- Measure binary diffusion coefficient of a small-molecule analyte through each tissue

- Approach
- Implantation in subcutaneous tissue of rats
- Histology of encapsulation tissue at implant surface
- Two-chamber measurements of diffusion coefficient across tissue

Implants in Sprague-Dawley Rats

Implant Types

Parenthetical values are length of implantation in weeks

SQ - normal subcutaneous tissue (4)

SS - stainless steel cages (3 or 12)

PVA-skin - non-porous PVA (4)

PVA-60 - PVA sponge, 60 m pore size (4)

PVA-350 - PVA sponge, 350 m pore size (4)

PVA Sponge

Stainless Steel Mesh

Fibrous Tissue Inhibits Diffusion

Concentrated Chamber

Dilute Chamber

Membrane

Ussing-type Diffusion Chamber

Fluorescein

MW 376

PVA-350 SQ PVA-60 SS PVA-skin

Maxwell’s correlation for composite media:

This is a Good Paper

- This is a good paper
- It presented qualitative evidence that the implant surface could be engineered to minimize the formation of fibrous scar tissue
- It presented internally-consistent data showing that fibrous tissue inhibited the diffusion of small molecule analytes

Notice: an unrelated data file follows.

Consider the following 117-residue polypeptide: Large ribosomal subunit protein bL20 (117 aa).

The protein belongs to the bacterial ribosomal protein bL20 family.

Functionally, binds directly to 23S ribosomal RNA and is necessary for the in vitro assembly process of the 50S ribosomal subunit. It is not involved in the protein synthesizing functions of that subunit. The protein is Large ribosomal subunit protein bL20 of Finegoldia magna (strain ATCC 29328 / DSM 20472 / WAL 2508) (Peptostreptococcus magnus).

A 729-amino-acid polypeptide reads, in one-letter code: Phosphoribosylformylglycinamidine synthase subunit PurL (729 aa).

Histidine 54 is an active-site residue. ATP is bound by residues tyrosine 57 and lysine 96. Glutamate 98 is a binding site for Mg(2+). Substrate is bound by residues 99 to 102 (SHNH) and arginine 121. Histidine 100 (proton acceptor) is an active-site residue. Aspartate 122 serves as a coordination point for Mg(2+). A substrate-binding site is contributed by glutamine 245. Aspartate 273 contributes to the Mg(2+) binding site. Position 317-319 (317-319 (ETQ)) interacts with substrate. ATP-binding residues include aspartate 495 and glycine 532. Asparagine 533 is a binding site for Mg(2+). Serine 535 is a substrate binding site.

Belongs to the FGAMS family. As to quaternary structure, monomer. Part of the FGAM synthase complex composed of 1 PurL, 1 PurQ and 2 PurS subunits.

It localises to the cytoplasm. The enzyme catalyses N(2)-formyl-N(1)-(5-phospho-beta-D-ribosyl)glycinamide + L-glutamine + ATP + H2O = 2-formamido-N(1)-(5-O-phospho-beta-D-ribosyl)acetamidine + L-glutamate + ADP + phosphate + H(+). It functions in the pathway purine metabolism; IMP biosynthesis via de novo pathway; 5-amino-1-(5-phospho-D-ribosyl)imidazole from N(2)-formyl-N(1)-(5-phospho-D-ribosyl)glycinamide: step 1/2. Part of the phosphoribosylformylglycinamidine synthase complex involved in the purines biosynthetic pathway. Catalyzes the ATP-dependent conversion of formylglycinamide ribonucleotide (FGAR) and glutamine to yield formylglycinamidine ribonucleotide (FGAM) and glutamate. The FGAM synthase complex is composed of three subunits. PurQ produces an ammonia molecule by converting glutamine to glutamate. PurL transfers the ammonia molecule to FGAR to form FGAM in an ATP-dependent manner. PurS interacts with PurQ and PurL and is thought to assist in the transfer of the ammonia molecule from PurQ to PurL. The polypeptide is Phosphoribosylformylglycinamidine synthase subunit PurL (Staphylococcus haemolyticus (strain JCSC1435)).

- The community agrees; nearly 100 citations plus 100 more for 2 companion papers

But, this is a very difficult experiment, and it isn’t without its flaws…

The Paper Does Have Flaws

- Absence of a control membrane that allows quantitative comparison to other studies
- The FD model adds nothing to the paper; I got the same answer they did in 30 seconds w/out using Matlab
- Why do experiment and theory correlate poorly in this study?
- Rats aren’t humans; subcutaneous tissue isn’t abdominal tissue - these results offer a qualitative picture, not an absolute quantitative measure

But to reiterate: This is a difficult experiment!

Assume membrane adjusts rapidly to changes in concentration

Species balance for each tank

Two-Chamber Diffusion- Expanding flux terms

- Integrating w/ Coi,lower-Coi,upper @ t = 0

- Assuming tanks are equal volumes, we can say Ci,lower = Coi,lower-Ci,upper

- Combine species balances

In Maxwell’s derivation, we can consider some property, v (temperature, concentration, etc.), whose rate of change is governed by a material property, Z (diffusivity, conductivity, etc.)

We now consider an isolated sphere with property Z’ embedded within an infinite medium with property Z. Far from the sphere, there is a linear gradient in v along the z-axis such that v = Vz. We want to know the disturbance in the linear gradient introduced by the embedded sphere.